MP anti-conversion law unconstitutional: Attorney General
According to sources in the state government, Attorney General Milon Banerjee, central government’s chief legal advisor, has given his opinion on the request of state governor Balram Jakhar. The latter had sought Banerjee’s opinion on the amendments which was criticized by the Church leadership and other secular activists as anti-Constitutional.
The governor is yet to grant his assent to the crucial amendment.
A state government official told ICNS that they were waiting for the governor’s “nod to the amendment”, but was ready to face “any eventuality”.
Last year’s amendment passed by the BJP government makes it compulsory on individuals who wish to convert to a religion to take prior approval from the local district administration. If an individual fails to notify the authorities and obtain permission severe punishments can be imposed on him/her.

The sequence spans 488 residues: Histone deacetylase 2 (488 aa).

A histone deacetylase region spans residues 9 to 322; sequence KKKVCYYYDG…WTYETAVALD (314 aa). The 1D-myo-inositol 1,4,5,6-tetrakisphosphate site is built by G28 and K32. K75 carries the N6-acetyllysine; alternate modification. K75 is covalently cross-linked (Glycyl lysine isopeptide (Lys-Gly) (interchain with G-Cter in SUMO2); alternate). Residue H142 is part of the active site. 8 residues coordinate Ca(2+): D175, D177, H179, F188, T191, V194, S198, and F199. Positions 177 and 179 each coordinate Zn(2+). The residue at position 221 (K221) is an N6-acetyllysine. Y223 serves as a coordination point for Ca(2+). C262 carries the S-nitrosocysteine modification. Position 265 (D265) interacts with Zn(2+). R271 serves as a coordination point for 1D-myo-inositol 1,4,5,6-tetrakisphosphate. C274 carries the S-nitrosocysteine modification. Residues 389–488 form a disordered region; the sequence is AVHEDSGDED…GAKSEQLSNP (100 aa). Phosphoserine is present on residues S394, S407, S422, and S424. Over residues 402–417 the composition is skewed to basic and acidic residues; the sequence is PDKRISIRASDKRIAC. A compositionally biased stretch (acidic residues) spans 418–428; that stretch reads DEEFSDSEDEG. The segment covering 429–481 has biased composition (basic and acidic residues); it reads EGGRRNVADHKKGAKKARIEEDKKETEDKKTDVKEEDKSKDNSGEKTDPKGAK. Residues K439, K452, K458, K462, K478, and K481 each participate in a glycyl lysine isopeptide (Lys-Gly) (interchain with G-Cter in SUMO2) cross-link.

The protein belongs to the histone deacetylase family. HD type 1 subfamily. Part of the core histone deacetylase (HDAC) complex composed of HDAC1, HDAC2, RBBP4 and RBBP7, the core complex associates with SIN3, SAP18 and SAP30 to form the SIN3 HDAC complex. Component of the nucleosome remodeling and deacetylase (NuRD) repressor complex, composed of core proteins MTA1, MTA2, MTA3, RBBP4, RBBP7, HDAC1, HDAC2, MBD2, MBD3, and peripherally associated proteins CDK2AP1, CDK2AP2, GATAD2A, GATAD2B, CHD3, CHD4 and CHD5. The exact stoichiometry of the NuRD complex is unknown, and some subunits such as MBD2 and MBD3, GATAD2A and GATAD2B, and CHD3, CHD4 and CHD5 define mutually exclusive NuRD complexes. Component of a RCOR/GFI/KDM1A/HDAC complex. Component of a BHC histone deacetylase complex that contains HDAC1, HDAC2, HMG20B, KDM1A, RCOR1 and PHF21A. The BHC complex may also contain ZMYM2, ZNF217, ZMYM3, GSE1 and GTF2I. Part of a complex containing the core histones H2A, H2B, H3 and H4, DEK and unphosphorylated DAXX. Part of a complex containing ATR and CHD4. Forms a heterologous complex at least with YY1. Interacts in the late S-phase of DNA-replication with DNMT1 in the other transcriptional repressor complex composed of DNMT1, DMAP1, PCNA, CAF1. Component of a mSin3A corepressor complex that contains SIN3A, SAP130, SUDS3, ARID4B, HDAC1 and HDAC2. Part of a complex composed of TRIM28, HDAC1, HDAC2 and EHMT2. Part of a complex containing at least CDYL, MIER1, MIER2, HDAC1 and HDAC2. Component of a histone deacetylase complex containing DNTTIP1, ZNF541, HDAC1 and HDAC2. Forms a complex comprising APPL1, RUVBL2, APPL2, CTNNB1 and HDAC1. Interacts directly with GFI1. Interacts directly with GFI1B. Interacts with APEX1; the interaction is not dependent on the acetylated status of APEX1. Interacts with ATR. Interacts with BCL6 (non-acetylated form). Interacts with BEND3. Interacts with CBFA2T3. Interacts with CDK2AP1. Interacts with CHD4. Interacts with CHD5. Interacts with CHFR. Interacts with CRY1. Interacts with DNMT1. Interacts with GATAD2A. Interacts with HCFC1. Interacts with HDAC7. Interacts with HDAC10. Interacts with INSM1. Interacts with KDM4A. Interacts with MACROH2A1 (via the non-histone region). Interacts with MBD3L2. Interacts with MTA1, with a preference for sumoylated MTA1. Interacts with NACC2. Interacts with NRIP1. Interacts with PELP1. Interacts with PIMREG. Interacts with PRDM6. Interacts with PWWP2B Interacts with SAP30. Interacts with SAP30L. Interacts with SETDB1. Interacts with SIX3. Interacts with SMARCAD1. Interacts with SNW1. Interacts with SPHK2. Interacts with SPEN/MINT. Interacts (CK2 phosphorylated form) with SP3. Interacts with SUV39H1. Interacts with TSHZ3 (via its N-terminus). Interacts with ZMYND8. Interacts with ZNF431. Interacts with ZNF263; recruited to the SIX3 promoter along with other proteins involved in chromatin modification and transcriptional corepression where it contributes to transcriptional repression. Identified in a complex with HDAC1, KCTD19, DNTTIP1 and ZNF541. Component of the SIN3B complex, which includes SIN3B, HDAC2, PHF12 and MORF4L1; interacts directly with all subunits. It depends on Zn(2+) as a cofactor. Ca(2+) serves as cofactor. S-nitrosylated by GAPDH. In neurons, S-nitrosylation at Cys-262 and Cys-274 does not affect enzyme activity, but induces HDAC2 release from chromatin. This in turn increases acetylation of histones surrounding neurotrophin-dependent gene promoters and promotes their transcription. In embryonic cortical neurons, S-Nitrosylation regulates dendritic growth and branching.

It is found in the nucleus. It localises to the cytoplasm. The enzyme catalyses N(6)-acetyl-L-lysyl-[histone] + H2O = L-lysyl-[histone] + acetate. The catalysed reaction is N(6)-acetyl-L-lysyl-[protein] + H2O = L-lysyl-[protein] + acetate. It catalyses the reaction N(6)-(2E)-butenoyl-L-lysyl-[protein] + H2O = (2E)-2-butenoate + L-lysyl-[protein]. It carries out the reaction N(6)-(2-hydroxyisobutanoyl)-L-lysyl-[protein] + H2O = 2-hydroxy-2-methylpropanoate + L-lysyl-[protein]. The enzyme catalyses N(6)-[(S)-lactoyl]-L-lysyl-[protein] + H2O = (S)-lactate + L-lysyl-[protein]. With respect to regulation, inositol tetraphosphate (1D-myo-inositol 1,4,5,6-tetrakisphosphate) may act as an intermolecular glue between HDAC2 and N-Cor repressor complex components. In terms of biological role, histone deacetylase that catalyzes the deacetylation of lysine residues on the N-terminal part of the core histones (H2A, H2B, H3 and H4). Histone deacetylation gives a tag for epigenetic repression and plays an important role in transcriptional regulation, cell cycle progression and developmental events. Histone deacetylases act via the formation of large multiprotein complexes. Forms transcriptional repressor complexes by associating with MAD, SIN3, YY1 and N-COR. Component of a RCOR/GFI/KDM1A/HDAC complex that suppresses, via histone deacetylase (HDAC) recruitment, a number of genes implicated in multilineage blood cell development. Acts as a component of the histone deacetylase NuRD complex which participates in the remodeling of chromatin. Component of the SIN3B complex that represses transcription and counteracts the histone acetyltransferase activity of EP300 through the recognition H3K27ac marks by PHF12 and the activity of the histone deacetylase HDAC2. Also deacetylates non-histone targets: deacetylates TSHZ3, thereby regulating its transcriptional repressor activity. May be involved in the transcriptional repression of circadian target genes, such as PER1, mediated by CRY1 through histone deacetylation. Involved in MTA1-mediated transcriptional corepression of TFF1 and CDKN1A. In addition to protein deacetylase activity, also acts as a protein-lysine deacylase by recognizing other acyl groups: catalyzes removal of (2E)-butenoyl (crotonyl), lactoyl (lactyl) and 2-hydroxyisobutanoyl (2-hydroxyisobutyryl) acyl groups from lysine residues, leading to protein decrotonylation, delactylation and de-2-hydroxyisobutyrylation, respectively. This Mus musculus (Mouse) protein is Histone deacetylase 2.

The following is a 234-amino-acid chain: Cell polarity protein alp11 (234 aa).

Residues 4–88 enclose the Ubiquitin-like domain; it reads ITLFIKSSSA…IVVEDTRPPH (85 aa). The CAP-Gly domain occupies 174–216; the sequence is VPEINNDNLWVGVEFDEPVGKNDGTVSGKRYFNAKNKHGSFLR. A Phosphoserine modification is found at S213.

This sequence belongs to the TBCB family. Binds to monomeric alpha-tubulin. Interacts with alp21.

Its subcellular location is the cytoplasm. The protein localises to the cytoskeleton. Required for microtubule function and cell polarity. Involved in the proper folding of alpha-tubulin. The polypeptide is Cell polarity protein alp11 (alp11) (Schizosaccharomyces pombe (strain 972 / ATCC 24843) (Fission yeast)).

The amendment also makes it compulsory on those conducting the conversion ceremony to inform the district magistrate a month before it, and give him the details including the venue and time of the ceremony, and the names and addresses of those converting.
Once the district magistrate is informed, under the new amendment, elaborate police verification would be carried out and only on a positive report from the police the magistrate would give his nod for the ceremony.
Madhya Pradesh was one of the first state governments to introduce an act in 1968 on religious conversions, then by a Congress government. It was then amended last year by the BJP government.
However, as reported by the Indian Catholic recently, the National Minorities Commission is yet to receive any reply from the central Indian state to prove that there is any large-scale conversion going on in Madhya Pradesh. The Commission has been asking state governments where such laws are in existence about the data regarding violators.